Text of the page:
Medicines were safely stored and medication administration records were complete. Although people held their medicines in their rooms, staff had oversight of medicines administration to ensure people received the medicines they required, when they required them.

People lived in an environment which felt like a home. There were personalised items throughout and people were seen to answer the telephone and the front door. Everyone took part in the cleaning and general housework duties around the home and they were all involved in shopping for the food for meals.

People decided on the food that was to be cooked each day and staff ensured they were provided with a range of health nutritious foods, fruit and vegetables they could help themselves to. External healthcare professionals were accessed when appropriate to help ensure people remained healthy and well.

People’s independence was encouraged by staff and we heard people choose what they wished to do. We saw people go out and return from activities having had a good time. There was a range of activities available for people. These were individualised and meaningful.

Staff had identified and assessed individual risks for people. This meant they could continue to lead their lives but in a safe way. Accidents and incidents were recorded by staff and we read when these happened staff put measures in place to prevent reoccurrence.

Staff had followed legal requirements to make sure that any decisions made or restrictions to people were done in the person’s best interests. Staff understood the Mental Capacity Act (2005) and the Deprivation of Liberty Safeguards (DoLS). No one was restricted in the home and were free to come and go as they pleased.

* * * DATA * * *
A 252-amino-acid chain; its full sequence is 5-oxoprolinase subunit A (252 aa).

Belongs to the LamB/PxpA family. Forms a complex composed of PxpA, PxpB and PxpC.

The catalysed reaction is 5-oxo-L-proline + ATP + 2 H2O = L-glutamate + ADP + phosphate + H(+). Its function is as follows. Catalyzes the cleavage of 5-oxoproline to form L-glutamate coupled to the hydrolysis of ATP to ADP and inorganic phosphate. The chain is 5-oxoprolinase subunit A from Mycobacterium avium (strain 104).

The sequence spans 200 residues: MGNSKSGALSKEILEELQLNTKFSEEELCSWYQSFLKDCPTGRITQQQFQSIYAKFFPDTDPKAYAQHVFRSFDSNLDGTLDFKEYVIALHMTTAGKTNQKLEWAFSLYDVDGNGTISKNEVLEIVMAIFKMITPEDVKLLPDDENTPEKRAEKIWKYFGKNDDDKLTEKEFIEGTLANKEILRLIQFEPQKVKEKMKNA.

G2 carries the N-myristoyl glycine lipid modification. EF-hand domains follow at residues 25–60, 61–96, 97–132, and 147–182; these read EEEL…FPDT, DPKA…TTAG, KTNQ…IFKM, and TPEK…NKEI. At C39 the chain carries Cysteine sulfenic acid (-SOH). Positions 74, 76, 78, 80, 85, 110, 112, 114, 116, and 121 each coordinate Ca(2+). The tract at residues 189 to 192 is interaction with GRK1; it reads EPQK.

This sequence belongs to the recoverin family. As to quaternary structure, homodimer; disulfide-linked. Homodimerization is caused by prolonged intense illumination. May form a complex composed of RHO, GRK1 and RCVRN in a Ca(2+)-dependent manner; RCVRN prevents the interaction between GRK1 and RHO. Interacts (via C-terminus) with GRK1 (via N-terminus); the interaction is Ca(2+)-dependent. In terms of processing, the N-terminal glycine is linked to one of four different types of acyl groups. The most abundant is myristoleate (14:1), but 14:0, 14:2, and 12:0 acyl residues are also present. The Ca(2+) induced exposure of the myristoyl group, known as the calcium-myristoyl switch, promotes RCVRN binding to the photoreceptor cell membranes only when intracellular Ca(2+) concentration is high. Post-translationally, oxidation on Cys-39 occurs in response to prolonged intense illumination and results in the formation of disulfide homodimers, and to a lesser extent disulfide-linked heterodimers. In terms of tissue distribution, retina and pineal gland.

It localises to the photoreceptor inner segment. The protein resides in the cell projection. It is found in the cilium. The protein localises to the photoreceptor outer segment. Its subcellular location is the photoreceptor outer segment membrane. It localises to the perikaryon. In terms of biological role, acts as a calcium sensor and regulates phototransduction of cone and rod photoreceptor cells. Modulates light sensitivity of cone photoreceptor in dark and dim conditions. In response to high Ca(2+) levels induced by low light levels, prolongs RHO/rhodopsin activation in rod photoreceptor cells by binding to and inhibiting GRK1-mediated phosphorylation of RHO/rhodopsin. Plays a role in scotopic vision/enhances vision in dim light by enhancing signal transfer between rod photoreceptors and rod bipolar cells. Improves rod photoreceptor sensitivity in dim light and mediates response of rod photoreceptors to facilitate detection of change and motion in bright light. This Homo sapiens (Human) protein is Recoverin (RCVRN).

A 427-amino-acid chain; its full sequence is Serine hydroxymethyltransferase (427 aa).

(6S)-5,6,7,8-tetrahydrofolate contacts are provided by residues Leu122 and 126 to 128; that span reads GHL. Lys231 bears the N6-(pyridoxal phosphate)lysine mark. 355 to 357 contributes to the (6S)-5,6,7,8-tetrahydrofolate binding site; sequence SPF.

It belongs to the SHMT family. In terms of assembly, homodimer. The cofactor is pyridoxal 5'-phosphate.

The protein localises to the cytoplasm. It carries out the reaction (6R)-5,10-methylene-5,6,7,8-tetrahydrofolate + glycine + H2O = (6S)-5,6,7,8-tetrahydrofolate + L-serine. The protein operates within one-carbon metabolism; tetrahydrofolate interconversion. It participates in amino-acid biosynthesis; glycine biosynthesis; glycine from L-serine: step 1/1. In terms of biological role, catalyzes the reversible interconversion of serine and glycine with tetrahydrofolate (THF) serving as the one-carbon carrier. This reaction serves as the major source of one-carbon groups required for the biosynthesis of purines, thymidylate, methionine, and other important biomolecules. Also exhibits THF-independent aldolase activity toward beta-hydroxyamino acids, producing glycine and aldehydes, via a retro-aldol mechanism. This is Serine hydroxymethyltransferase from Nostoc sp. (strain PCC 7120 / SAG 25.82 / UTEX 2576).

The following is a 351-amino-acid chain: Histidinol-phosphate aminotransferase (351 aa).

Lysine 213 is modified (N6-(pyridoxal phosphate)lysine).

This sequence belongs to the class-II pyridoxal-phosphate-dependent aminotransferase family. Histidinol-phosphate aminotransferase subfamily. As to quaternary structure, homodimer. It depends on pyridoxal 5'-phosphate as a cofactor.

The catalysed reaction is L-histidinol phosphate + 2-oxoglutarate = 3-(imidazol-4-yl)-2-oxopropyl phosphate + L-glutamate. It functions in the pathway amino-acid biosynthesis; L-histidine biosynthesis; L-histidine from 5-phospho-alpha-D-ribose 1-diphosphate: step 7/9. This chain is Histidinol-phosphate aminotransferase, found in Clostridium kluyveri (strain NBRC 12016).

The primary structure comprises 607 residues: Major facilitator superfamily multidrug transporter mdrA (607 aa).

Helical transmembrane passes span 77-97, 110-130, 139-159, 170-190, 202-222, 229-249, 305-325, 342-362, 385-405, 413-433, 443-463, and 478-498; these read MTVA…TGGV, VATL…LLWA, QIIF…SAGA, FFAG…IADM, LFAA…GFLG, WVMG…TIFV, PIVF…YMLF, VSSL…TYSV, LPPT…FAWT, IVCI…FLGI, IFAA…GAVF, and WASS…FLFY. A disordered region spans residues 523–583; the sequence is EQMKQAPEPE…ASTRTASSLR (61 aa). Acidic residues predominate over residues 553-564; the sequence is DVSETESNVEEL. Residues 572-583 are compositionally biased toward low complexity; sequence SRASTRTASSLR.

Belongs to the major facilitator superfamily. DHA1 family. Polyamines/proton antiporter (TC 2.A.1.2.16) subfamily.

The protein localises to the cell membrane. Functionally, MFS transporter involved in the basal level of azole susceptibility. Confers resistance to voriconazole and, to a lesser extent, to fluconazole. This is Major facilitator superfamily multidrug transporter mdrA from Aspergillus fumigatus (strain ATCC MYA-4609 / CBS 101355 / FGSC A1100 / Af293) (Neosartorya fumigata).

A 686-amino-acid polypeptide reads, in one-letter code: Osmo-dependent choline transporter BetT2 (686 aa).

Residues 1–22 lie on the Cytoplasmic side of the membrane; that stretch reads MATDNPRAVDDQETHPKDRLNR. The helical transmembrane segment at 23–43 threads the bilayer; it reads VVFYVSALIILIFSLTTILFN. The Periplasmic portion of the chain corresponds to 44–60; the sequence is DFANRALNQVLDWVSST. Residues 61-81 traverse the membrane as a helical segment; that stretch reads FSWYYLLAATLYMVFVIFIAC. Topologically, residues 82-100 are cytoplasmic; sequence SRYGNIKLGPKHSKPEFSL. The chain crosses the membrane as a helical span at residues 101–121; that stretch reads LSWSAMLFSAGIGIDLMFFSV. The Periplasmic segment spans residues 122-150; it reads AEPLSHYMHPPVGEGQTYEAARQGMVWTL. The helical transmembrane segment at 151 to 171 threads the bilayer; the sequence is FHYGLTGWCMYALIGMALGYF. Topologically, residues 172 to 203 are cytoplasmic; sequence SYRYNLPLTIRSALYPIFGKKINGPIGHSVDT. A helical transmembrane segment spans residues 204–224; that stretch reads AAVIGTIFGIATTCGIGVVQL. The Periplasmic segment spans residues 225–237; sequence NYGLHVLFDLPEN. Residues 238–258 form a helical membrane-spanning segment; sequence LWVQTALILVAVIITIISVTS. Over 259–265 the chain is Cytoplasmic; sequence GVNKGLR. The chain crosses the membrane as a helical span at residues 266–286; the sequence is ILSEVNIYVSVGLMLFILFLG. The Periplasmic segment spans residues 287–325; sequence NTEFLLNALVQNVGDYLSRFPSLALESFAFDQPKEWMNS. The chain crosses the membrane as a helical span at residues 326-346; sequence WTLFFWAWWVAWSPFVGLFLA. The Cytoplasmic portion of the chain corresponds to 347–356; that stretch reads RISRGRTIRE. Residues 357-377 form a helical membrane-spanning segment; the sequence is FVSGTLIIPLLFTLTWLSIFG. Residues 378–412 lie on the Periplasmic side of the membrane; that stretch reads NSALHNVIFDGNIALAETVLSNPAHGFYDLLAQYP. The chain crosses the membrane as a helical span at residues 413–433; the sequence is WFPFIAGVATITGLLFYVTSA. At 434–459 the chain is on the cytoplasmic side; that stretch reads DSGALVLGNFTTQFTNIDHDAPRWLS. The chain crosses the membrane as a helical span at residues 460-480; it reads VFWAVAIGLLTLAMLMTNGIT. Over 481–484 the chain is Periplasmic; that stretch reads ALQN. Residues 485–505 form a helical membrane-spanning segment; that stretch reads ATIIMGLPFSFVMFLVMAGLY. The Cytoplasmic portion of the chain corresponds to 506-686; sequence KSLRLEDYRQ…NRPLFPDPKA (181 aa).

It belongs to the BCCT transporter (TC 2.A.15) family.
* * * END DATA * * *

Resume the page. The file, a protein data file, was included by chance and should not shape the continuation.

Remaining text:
We found a sufficient number of staff to meet the needs of people. Staff were always on hand to support people when they needed it, but people were also enabled to act independently when they wanted to. Staff clearly knew people well and understood their individual characteristics. We heard staff speak to people in a respectful, kind and caring way and the interactions between staff and people were positive.

Staff were supported to carry out their role in an effective and competent way because they were provided with a range of training by the provider. This included training specific to people’s needs, for example, autism.

Annual appraisals and one to one meetings took place between staff and their line manager to allow staff to discuss any aspect of their work. Staff told us the provider had good management oversight of the home and responded to any concerns the may have.

Quality assurance audits took place to ensure the care of the service was of a standard people should expect. Some people living at 5 Fengates Road were involved in these audits. Action was taken on any areas identified as needing improvement. Relatives and external stakeholders had the opportunity to feed back to the provider on their views of the quality of the service provided.

If an emergency occurred or the home had to close for a period of time, people’s care would not be interrupted as there were procedures in place. We read people would be evacuated to another of the provider’s homes should the need arise.

Appropriate checks were carried out to help ensure only suitable staff worked in the home, such as a criminal record check. Staff were aware of their responsibilities to safeguard people from abuse and were able to tell us what they would do in such an event and they had access to a whistleblowing policy should they need to use it.

A complaints procedure was available for any concerns. This was displayed in a format that was easy for people to understand.

Inspection carried out on 27 August 2013

During a routine inspection